| Methods|| |
This is a cross-sectional study that was conducted from July 2017 to May 2018 in state specialist Hospital Damaturu, Yobe state. It is a 339 bedded health care facility, providing primary and secondary healthcare services across Yobe and its neighbouring states. Ethical approval of the study was obtained from the research and ethical committee State Specialist Hospital Yobe state. Verbal consent was obtained from each participant and the confidentiality of the participants was assured and ensured all through the study.
200 consenting, sexually active women, aged 15-60 yrs who attended the Gynae clinic in the department, were serially recruited in the study, until the sample size was complete. Very ill women or those with diagnosis of cervical cancer were excluded from the study. Also excluded were sexually unexposed women and those that declined to participate in the study. Two trained research assistants and the principal researcher administered the pretested questionnaires to the participants. The sample size was calculated from the Kish formulae using 95% prevalence level of awareness of cervical cancer from a previous study within the same region. A sample size of 76 was obtained, but it was stepped up to 200 to increase the power of the study. The questionnaire elicited sociodemographic characteristics such as age, marital status, parity and educational level etc. Information on cervical cancer awareness, its risk factors and prevention were also obtained. The principal researcher reviewed the data collected regularly to ensure quality and comparability of data between research assistants. The data collected was analysed using Statistical Package for Social Science SPSS version 16. The findings were presented in frequency tables and cross tabulations.
| Results|| |
The interview outcome of all two hundred participants was analysed. The ages of the respondents ranged between 15-60 years with a mean age of 31.9 ± 1.1 years. The mean parity was 2.8 ± 2.1. 123 (61.5%) of the respondents were aged 20-39 years, while 51 (25.5%) were 40 years and above. The rest 26 (13%) were less than 20 years. Most 178 (89%) of the respondents had conceived previously, and majority 100 (50) of them were grand multiparous, 22 (11) however have never conceived. Married women constituted 92.5%, while four (2%) were single, the rest were divorcees 6 (3%) and widows 5 (2.5%). More than half 132 (66%) of the respondents had no formal education, and only 20 (10) had tertiary education, the rest had primary 23 (11.5%) and secondary education 25 (12.5%) [Table 1].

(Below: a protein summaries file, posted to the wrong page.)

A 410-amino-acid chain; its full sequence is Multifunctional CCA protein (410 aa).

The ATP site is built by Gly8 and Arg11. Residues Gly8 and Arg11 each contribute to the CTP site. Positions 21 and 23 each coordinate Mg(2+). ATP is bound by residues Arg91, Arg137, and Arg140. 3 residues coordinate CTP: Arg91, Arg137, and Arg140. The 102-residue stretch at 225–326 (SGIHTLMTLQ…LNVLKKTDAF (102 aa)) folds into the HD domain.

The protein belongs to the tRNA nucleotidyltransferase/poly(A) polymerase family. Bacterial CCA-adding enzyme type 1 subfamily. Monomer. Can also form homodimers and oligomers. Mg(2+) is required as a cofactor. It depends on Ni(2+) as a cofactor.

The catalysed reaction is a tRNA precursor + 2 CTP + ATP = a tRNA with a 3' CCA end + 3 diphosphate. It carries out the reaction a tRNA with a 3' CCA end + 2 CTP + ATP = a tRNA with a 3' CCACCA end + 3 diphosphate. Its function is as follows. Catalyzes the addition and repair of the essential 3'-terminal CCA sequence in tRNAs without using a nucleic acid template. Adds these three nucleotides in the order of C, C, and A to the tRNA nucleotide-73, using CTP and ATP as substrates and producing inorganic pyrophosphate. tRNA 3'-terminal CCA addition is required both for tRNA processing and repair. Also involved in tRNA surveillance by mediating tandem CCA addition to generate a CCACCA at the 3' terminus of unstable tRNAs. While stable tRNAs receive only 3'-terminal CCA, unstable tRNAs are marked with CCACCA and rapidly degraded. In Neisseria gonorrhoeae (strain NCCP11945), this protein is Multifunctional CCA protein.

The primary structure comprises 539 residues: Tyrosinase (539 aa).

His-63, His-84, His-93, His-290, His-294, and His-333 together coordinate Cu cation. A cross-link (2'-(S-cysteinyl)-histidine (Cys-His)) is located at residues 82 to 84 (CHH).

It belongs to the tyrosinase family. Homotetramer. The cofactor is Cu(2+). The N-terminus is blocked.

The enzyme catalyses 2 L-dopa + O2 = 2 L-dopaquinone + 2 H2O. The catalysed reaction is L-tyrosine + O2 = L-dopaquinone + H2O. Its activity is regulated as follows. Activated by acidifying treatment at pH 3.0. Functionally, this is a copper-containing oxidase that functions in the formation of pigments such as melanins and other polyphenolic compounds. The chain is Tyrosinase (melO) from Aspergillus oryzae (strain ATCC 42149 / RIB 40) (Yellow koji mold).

[Table 2] depicts the level of awareness and respondents sources of information on cervical cancer. Only 46 (23%) of the respondents have ever heard of cervical cancer. The media especially the radio constitute the commonest source of information on cervical cancer, while books and newspapers contributed the least. About half of the respondents agreed that cervical cancer is preventable and also curable if detected early, however only few of the respondents are aware of the causative role of HPV and the role of vaccination in the prevention of cervical cancer.
|Table 2: Awareness of cervical cancer, screening services and sources of information|
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Awareness of cervical cancer risk factors and symptoms is shown on [Table 3]. More than two-third of the women knew that multiple sexual partners and post coital bleeding are risk factors and symptoms of cervical cancer, respectively. About half of the respondents identified excessive foul smelling vaginal discharge as a symptom of cervical cancer. The remaining variables were poorly identified as risk factors and symptoms by the participants. Overall, the knowledge on risk factors and symptoms was poor.
Respondent's awareness on cervical cancer screening is assessed in [Table 4]. All those that have heard of cervical cancer are aware of some form of cervical cancer screening services; however, only 12 (6%) of them have had smear. The major reasons given for not having the test were lack of knowledge, lack of recommendation by healthcare staff and lack of finance. However, 88% of them were ready to avail themselves for Pap smear More Details.
| Discussion|| |